The term “media literacy” isn’t necessarily new, but it does seem to be in the midst of a popular resurgence. Common Sense Media defines media literacy as “the ability to identify different types of media and understand the messages they’re sending,” which doesn’t necessarily cover all of the interpretations and connotations, but communicates the basic idea. And in our current age of digital operation and rampant misinformation, one can make a strong logical argument that media literacy has never been more important. In fact, for the reasons described here, we’d argue that it should now be considered essential education for children and young adults of all ages.
Importance In Research
In a previous Nexus Blog on why digital skills are critical in today’s world, Ellie Narewska actually touched on media literacy, and specifically the ideas of unreliable sources and “fake news” being encountered by students. Fortunately, as discussed at that time, kids of a certain age can actually take a liking to the process of learning how to spot fake sources and inaccurate stories; there’s a general familiarity with digital environments kids grow up with today that almost makes this a natural process for them to want to go through. But it’s also still a very important one, not only for interaction with the world at large, but in education.
Today, students of all ages use the internet for research, whether for specific papers, their own projects, or even personal ventures beyond schoolwork. This alone makes it essential for them to learn media literacy, so that they’re able to discern useful and accurate sources from the rest of them. Not only will it enhance the quality of any given product (and by extension, academic performance), but it will also quite literally improve the quality of education.
The Need To Stay Social
It’s not uncommon anymore to hear of people deleting their social media accounts specifically to get away from fake news and the spread of disinformation. However, while there may be a certain morality to this decision depending on your perspective, students – particularly at the college and graduate level – can’t afford the luxury.
This is because social media remains a very active arena for job seeking, networking, and recruitment. In an article instructing employers on how to post jobs to Facebook, CoMeet pointed out the benefits of doing so, noting that billions of people visit the platform each day, making a job post more visible, to more people, than it would be on virtually any job posting site. This is impossible rationale to argue with, and makes clear that even if individual users might tire of Facebook or social media in general due to fatigue driven by misinformation, employers and companies are unlikely to stop using the same platforms.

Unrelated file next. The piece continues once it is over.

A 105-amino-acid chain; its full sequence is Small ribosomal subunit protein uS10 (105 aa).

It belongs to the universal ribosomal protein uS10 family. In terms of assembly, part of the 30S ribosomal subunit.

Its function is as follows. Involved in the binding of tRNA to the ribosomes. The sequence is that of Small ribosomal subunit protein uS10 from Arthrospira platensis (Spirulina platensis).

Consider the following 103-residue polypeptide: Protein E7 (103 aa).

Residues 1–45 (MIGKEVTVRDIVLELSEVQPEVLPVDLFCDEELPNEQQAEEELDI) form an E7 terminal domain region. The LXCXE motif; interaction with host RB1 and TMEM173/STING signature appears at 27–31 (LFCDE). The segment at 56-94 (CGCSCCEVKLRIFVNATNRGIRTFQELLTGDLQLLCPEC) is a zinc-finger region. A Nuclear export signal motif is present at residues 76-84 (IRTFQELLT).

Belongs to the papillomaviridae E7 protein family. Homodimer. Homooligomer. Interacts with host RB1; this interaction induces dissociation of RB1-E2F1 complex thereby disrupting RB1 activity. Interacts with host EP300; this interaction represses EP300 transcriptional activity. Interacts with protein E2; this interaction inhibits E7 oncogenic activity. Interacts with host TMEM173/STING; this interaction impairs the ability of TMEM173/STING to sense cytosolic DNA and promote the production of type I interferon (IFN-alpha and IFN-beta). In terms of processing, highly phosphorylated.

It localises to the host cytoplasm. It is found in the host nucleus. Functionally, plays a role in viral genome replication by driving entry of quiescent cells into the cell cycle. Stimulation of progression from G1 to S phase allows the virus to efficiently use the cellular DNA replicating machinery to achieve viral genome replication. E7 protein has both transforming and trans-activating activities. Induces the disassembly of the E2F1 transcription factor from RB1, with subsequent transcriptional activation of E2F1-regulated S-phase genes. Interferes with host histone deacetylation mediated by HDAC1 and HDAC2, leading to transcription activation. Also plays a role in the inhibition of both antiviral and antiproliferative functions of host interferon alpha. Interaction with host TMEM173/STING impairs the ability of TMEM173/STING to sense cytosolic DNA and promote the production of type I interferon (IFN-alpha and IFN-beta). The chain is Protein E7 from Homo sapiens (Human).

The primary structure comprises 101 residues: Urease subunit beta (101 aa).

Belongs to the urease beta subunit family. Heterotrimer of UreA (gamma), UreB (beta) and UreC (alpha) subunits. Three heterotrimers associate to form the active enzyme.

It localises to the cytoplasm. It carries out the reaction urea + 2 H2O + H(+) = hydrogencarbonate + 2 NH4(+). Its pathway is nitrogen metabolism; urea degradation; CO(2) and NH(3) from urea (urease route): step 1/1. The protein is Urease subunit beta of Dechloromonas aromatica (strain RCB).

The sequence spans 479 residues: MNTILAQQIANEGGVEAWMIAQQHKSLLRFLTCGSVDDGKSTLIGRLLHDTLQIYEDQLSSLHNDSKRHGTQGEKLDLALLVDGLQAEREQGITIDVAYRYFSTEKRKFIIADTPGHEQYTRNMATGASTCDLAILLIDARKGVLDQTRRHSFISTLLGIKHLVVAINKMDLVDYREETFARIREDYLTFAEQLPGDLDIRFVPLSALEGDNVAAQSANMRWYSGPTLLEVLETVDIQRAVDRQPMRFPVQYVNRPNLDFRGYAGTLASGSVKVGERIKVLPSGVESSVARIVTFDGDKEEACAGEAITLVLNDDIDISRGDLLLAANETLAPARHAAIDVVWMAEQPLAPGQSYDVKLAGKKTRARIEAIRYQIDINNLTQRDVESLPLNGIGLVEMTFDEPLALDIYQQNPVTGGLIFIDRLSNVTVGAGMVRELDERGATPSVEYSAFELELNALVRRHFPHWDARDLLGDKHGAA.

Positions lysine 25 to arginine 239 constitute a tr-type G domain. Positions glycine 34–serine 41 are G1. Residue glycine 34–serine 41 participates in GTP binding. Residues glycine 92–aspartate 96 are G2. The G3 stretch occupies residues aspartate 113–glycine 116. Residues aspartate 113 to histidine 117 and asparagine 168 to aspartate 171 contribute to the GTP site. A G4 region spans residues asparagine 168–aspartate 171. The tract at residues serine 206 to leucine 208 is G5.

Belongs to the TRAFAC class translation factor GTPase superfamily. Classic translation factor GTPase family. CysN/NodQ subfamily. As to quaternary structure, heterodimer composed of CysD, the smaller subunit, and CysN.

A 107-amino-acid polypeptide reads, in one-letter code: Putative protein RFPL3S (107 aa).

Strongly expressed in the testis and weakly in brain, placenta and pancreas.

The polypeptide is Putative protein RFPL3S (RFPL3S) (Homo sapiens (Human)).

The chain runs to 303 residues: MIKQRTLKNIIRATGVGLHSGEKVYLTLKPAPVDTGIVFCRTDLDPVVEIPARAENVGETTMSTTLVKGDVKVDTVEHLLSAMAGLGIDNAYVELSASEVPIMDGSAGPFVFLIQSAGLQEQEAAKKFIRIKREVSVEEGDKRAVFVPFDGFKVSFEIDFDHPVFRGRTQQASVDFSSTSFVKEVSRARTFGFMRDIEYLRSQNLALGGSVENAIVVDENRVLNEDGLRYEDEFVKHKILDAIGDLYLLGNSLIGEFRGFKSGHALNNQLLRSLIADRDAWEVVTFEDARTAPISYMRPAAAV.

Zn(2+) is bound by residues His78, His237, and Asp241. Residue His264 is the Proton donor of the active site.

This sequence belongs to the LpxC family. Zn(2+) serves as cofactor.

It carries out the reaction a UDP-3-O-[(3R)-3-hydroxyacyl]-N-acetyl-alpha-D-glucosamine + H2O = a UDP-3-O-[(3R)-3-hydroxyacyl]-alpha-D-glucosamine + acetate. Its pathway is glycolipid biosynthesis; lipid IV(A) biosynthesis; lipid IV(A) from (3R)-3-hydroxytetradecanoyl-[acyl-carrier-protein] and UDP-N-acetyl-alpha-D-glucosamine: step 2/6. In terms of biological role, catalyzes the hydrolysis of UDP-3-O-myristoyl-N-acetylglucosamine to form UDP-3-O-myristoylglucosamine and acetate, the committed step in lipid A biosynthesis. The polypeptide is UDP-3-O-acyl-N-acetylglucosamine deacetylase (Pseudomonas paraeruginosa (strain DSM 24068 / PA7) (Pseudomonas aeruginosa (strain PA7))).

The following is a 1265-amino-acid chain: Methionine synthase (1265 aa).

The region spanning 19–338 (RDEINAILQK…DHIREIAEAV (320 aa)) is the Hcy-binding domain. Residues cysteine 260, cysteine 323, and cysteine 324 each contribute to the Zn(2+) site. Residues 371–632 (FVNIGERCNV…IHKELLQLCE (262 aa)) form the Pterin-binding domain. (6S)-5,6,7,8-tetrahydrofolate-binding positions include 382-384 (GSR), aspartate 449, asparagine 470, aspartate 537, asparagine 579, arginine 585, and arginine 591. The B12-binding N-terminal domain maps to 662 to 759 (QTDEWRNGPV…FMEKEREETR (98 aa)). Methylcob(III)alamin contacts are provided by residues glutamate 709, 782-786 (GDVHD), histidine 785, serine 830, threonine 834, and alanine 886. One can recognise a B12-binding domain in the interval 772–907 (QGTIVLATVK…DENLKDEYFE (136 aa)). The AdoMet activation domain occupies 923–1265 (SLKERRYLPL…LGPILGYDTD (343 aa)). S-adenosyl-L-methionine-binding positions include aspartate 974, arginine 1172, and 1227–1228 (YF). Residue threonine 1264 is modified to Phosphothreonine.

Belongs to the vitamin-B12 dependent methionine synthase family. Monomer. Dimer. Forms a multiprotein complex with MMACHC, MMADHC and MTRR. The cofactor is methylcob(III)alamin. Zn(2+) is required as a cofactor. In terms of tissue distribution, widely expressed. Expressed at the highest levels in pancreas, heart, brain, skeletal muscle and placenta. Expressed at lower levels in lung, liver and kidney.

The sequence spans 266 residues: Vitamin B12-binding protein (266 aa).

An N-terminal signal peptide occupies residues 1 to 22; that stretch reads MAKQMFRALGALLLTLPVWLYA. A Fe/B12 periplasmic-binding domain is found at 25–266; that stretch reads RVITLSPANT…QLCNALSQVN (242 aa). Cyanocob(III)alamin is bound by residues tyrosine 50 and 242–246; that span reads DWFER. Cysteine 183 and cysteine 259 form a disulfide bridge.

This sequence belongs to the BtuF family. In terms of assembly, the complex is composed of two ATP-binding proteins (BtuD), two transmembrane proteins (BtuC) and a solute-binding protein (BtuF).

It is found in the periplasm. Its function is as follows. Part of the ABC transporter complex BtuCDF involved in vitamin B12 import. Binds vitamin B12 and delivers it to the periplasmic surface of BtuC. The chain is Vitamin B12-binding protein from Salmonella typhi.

That’s not to say that staying active on Facebook is a student’s only shot at finding a good job. But it’s a valuable tool within the process, and as long as employers are posting jobs and interacting with candidates through social media, there’s a clear reason for students to stay on board. And for those who opt to do so, a greater focus on media literacy can serve as an alternative way to keep the experience from resulting in inaccurate impressions.
The Politics Of It All
Discussions of fake news in the political arena tend to become polarizing very quickly, and perhaps inevitably. However, without getting into specific political issues, few would argue with the idea that students should also be taught how to gauge media sources so that they can stay better informed as they enter the “real world,” so to speak.
The Chicago Maroon once quoted an ex-Obama official speaking at a student-moderated event as saying, “We have to teach children what legitimate news sources are and what they are not,” and this in a vacuum is a statement people can appreciate on any part of the political spectrum. Naturally, as a member of the Obama administration, this official has a certain viewpoint. But he and his colleagues on the popular left-wing podcast Pod Save America have made an interesting point of preaching media literacy on a fairly regular basis. While they have their partisan perspectives, this one is about refocusing education to teach children not why to take one side or the other, but how to stay informed.
Building on this idea, the final reason we’d consider media literacy to be essential education for modern students is that it prepares them for some of the real-world challenges they’ll face, beyond getting good grades or finding a job. Students should be prepared to engage in honest, thoughtful discourse about the world around them, and they’ll be best equipped to do so if they’re specifically taught how to assess modern media.